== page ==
If you’re heading on a day hike this summer in any of the US national parks, you won’t want to forget any of the essentials. Check out this list of what to pack for a day on the trails!
Bug Spray: It’s absolutely essential to protect yourself from mosquitoes and bugs while on the trail! Bring plenty of bug spray with you.
Sunscreen: Sun protection is key on a day hike. Don’t forget to reapply periodically!
Sun Hat: A wide brim sun hat or even a baseball cap will protect your eyes and face from the sun, and it’ll help to keep you cool, too.
Sweat-Wicking Clothing: Opt for sweat-wicking fabrics for your day hike that will keep you cool and will dry quickly while you’re on the trail.
Quick Dry Towel: A microfiber travel towel is perfect for a day hike because it’s lightweight and won’t take up too much space in your daypack. Use it to dry off after an impromptu swim or wet it and use it to cool down on a hot day.
Sunglasses: Keep your eyes protected from the sun. Polarized sunglasses are preferred.
Raincoat and Umbrella: It’s smart to bring rain gear, regardless of the weather forecast. Especially if you’re hiking in mountainous terrain, weather conditions can change unexpectedly so it’s best to be prepared.
Layers: Toss a light jacket in your day pack, and even consider throwing in a hat and gloves if you’re headed to a high altitude destination where you may experience snow or cold temperatures even in summer. Easily adapt to changing weather.
Swimsuit: Great if you plan to take a dip during your hike.
Daypack: This one’s a no-brainer for a day hike. Make sure it’s lightweight, comfortable, and large enough to carry everything you’ll need.
Water Bottle: Bring two! It’s so important to remain hydrated during your day hike, especially under the hot summer sun.
Snacks: Keep your energy up during your hike with some filling snacks. Trail mix and protein bars are always great options.
Packed Lunch: There’s nothing better than stopping for lunch at a scenic overlook.
Camera or Smartphone: No matter which US national park you choose, you’ll be glad you brought a camera with you to capture the breathtaking landscapes and unique wildlife. A camera is great if you’re trying to really unplug, but bringing along your smartphone isn’t a bad idea either.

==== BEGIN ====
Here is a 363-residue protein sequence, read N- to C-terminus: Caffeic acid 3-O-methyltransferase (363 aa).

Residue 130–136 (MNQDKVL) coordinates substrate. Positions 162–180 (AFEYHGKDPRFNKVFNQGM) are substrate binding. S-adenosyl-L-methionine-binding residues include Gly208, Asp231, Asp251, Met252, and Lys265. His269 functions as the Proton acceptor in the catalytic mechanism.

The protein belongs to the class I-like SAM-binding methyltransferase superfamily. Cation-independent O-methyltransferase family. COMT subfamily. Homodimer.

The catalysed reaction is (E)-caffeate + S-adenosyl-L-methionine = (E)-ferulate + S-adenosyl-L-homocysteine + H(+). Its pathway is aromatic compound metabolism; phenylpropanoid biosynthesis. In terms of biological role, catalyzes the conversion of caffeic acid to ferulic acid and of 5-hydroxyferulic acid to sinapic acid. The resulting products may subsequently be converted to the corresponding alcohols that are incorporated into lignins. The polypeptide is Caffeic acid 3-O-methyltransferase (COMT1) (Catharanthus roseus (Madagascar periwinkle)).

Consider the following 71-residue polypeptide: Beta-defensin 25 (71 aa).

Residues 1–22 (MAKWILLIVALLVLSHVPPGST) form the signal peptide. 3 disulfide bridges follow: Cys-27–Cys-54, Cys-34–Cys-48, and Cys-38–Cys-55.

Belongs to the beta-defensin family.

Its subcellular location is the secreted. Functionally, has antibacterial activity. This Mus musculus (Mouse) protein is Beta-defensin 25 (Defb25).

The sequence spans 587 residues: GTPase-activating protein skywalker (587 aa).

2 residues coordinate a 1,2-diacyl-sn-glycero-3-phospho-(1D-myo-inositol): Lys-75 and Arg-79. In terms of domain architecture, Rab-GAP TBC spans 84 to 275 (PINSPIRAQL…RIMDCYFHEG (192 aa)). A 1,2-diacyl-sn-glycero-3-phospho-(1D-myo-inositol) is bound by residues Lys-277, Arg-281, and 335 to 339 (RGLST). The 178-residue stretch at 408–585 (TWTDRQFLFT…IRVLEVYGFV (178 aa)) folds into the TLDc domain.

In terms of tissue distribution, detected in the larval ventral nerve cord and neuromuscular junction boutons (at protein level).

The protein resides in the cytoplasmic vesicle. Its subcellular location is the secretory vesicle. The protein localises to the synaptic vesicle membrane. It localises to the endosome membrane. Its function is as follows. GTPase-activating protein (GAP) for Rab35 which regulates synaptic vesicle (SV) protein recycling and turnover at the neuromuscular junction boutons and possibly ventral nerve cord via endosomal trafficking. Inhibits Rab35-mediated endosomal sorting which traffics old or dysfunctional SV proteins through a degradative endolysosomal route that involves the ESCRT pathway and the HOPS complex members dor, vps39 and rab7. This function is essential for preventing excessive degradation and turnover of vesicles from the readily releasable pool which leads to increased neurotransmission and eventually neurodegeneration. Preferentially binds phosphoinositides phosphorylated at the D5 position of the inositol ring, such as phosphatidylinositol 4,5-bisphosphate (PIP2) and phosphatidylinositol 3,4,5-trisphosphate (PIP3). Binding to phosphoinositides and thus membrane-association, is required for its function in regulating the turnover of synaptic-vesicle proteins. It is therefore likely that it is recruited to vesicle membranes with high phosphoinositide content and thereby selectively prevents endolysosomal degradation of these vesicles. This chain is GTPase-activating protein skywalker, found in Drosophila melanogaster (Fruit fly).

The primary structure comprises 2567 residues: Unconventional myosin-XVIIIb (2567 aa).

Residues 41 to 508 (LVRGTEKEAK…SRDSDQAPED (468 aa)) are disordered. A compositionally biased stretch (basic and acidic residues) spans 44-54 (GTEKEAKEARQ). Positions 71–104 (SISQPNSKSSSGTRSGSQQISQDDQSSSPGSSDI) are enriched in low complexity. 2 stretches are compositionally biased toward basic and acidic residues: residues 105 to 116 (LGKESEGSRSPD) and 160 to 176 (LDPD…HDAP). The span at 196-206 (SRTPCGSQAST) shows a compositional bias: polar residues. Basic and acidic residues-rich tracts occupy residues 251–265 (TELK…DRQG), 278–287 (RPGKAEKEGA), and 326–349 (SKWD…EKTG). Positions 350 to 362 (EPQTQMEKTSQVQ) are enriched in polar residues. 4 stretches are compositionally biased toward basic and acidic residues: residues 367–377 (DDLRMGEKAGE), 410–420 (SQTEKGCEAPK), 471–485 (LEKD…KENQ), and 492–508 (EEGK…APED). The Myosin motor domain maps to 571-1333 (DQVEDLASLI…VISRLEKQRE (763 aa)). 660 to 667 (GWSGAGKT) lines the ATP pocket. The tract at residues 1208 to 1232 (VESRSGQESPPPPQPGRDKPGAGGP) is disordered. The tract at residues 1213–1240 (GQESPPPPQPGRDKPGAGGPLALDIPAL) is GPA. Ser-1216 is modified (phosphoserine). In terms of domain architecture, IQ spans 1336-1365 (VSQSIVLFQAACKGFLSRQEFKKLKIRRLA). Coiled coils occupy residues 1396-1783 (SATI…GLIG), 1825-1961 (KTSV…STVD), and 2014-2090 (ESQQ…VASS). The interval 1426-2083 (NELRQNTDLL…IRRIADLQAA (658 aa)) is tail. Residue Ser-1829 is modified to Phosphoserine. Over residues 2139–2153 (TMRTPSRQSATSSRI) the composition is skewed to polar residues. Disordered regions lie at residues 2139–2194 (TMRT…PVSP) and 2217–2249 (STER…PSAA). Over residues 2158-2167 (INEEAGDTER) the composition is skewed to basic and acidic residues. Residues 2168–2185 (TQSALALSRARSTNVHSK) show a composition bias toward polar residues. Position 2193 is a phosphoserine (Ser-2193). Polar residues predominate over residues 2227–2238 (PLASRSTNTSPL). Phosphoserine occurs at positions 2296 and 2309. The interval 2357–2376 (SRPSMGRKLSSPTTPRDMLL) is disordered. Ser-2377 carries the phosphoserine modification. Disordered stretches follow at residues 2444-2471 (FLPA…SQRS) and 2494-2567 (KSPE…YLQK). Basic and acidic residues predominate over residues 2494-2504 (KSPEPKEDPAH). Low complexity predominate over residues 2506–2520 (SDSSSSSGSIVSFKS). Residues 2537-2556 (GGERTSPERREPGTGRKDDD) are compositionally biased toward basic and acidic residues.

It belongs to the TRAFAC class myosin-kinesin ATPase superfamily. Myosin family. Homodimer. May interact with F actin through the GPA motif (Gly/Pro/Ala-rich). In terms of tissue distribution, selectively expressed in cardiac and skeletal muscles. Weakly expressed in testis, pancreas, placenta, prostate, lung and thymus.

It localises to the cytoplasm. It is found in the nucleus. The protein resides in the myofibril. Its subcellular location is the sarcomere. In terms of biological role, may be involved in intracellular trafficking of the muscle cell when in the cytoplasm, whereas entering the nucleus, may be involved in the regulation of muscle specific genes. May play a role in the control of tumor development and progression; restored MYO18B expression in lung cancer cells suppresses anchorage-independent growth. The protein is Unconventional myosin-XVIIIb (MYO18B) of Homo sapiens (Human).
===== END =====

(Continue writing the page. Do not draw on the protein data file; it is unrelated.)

Map: It’s smart to bring both a physical map and an electronic map or GPS with you on your day hike. Be conscious of your surroundings and plan out your route ahead of time to avoid any mishaps.
Hiking Boots: Make sure your boots are well broken-in before you head out to avoid blisters and an unpleasant day on the trail!
First Aid Kit: It’s always good to be prepared in case of emergency. Bring a first aid kit with you to tend to minor scrapes and bruises or more serious injuries.
Flashlight: Bring a flashlight or headlamp with you just in case. If the hike ends up taking longer than expected or you face unforeseen difficulties along your way, you may find yourself in need of a flashlight to make your way back in the dark.
Hand Sanitizer: An easy thing to toss in your pack, hand sanitizer will come in handy to keep your hands clean and hygienic, especially before touching your face or putting anything in your mouth.
Toilet Paper: Bring toilet paper and a garbage bag with you for proper waste disposal. It’s important to “pack it in, pack it out” and take everything you brought into the park with you when you leave.
Hiking Poles: If you’re planning to hike over rough terrain, you might consider bringing hiking poles with you to make your journey a bit more manageable.
External Battery Charger: Especially important if you’re using your smartphone for directions, photos, music, or emergency communication, you won’t want to get stuck with a dead phone battery! Bring a small external charger you can toss in your daypack, just in case.